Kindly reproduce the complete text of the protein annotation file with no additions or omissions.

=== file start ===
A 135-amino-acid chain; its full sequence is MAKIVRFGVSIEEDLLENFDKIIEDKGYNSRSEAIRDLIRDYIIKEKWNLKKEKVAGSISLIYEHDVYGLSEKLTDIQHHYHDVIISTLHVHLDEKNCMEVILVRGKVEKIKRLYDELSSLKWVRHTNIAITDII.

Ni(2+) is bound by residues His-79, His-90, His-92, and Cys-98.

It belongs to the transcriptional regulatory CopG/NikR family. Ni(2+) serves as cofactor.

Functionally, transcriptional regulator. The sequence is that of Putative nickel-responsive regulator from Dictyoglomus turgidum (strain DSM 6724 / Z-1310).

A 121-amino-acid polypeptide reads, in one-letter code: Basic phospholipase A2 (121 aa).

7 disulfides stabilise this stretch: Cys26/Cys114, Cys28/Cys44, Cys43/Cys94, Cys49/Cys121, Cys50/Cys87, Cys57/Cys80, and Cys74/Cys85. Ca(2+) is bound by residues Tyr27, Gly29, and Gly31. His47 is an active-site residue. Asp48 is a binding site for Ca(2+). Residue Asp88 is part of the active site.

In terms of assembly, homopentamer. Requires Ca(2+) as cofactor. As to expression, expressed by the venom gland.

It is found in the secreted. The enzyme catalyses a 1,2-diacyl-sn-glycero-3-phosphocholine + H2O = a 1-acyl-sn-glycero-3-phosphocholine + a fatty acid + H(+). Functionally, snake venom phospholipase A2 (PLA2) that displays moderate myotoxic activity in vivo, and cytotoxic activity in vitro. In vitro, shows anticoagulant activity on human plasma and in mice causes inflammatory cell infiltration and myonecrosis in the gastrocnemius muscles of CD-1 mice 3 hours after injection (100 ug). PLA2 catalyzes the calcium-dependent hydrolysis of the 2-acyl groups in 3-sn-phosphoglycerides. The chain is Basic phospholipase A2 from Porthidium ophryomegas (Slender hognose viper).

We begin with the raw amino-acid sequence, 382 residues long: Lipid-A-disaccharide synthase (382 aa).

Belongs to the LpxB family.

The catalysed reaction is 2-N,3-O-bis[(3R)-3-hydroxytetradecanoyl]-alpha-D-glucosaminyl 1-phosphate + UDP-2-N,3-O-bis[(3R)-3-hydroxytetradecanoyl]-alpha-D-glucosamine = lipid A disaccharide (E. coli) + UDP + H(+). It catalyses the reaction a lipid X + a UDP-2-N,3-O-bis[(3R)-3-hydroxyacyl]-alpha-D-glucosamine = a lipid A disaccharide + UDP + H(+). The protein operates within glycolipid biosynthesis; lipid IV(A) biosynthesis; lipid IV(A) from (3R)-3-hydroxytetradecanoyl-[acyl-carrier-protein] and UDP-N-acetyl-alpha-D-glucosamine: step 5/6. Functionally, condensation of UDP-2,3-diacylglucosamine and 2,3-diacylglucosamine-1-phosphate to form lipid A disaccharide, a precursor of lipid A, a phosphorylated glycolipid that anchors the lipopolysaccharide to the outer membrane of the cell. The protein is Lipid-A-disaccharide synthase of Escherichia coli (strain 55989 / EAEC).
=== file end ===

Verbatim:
A 135-amino-acid chain; its full sequence is MAKIVRFGVSIEEDLLENFDKIIEDKGYNSRSEAIRDLIRDYIIKEKWNLKKEKVAGSISLIYEHDVYGLSEKLTDIQHHYHDVIISTLHVHLDEKNCMEVILVRGKVEKIKRLYDELSSLKWVRHTNIAITDII.

Ni(2+) is bound by residues His-79, His-90, His-92, and Cys-98.

It belongs to the transcriptional regulatory CopG/NikR family. Ni(2+) serves as cofactor.

Functionally, transcriptional regulator. The sequence is that of Putative nickel-responsive regulator from Dictyoglomus turgidum (strain DSM 6724 / Z-1310).

A 121-amino-acid polypeptide reads, in one-letter code: Basic phospholipase A2 (121 aa).

7 disulfides stabilise this stretch: Cys26/Cys114, Cys28/Cys44, Cys43/Cys94, Cys49/Cys121, Cys50/Cys87, Cys57/Cys80, and Cys74/Cys85. Ca(2+) is bound by residues Tyr27, Gly29, and Gly31. His47 is an active-site residue. Asp48 is a binding site for Ca(2+). Residue Asp88 is part of the active site.

In terms of assembly, homopentamer. Requires Ca(2+) as cofactor. As to expression, expressed by the venom gland.

It is found in the secreted. The enzyme catalyses a 1,2-diacyl-sn-glycero-3-phosphocholine + H2O = a 1-acyl-sn-glycero-3-phosphocholine + a fatty acid + H(+). Functionally, snake venom phospholipase A2 (PLA2) that displays moderate myotoxic activity in vivo, and cytotoxic activity in vitro. In vitro, shows anticoagulant activity on human plasma and in mice causes inflammatory cell infiltration and myonecrosis in the gastrocnemius muscles of CD-1 mice 3 hours after injection (100 ug). PLA2 catalyzes the calcium-dependent hydrolysis of the 2-acyl groups in 3-sn-phosphoglycerides. The chain is Basic phospholipase A2 from Porthidium ophryomegas (Slender hognose viper).

We begin with the raw amino-acid sequence, 382 residues long: Lipid-A-disaccharide synthase (382 aa).

Belongs to the LpxB family.

The catalysed reaction is 2-N,3-O-bis[(3R)-3-hydroxytetradecanoyl]-alpha-D-glucosaminyl 1-phosphate + UDP-2-N,3-O-bis[(3R)-3-hydroxytetradecanoyl]-alpha-D-glucosamine = lipid A disaccharide (E. coli) + UDP + H(+). It catalyses the reaction a lipid X + a UDP-2-N,3-O-bis[(3R)-3-hydroxyacyl]-alpha-D-glucosamine = a lipid A disaccharide + UDP + H(+). The protein operates within glycolipid biosynthesis; lipid IV(A) biosynthesis; lipid IV(A) from (3R)-3-hydroxytetradecanoyl-[acyl-carrier-protein] and UDP-N-acetyl-alpha-D-glucosamine: step 5/6. Functionally, condensation of UDP-2,3-diacylglucosamine and 2,3-diacylglucosamine-1-phosphate to form lipid A disaccharide, a precursor of lipid A, a phosphorylated glycolipid that anchors the lipopolysaccharide to the outer membrane of the cell. The protein is Lipid-A-disaccharide synthase of Escherichia coli (strain 55989 / EAEC).